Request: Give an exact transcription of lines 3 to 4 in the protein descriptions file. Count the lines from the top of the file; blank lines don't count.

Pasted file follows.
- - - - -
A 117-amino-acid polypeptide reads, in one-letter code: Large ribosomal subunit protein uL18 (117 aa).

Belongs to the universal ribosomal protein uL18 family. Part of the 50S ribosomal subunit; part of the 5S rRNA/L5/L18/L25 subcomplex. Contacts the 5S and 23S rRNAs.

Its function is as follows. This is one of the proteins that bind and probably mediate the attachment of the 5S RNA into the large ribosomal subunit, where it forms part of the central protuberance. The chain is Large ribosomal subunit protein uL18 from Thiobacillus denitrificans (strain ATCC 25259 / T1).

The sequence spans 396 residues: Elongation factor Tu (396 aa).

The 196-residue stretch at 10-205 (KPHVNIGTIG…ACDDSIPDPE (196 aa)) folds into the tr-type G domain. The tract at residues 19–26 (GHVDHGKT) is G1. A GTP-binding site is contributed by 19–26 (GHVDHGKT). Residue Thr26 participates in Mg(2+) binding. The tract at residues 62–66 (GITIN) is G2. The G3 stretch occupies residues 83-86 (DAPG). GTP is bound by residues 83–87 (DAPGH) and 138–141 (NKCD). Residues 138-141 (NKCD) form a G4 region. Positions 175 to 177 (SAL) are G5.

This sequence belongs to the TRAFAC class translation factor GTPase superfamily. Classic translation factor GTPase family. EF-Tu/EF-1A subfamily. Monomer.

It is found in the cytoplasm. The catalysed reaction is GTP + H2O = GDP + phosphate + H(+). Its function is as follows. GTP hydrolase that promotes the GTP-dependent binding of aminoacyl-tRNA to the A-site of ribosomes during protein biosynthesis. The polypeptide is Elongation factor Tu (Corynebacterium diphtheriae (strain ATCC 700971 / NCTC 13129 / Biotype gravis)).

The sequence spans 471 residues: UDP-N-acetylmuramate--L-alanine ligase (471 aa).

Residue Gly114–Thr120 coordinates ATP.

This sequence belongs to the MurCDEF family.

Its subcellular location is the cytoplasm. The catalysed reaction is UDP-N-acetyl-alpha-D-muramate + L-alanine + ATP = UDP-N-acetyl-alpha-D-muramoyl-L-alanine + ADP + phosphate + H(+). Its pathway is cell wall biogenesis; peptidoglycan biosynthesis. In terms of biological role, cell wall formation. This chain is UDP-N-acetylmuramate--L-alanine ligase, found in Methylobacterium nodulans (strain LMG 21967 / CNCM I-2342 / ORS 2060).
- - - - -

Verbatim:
Its function is as follows. This is one of the proteins that bind and probably mediate the attachment of the 5S RNA into the large ribosomal subunit, where it forms part of the central protuberance. The chain is Large ribosomal subunit protein uL18 from Thiobacillus denitrificans (strain ATCC 25259 / T1).

The sequence spans 396 residues: Elongation factor Tu (396 aa).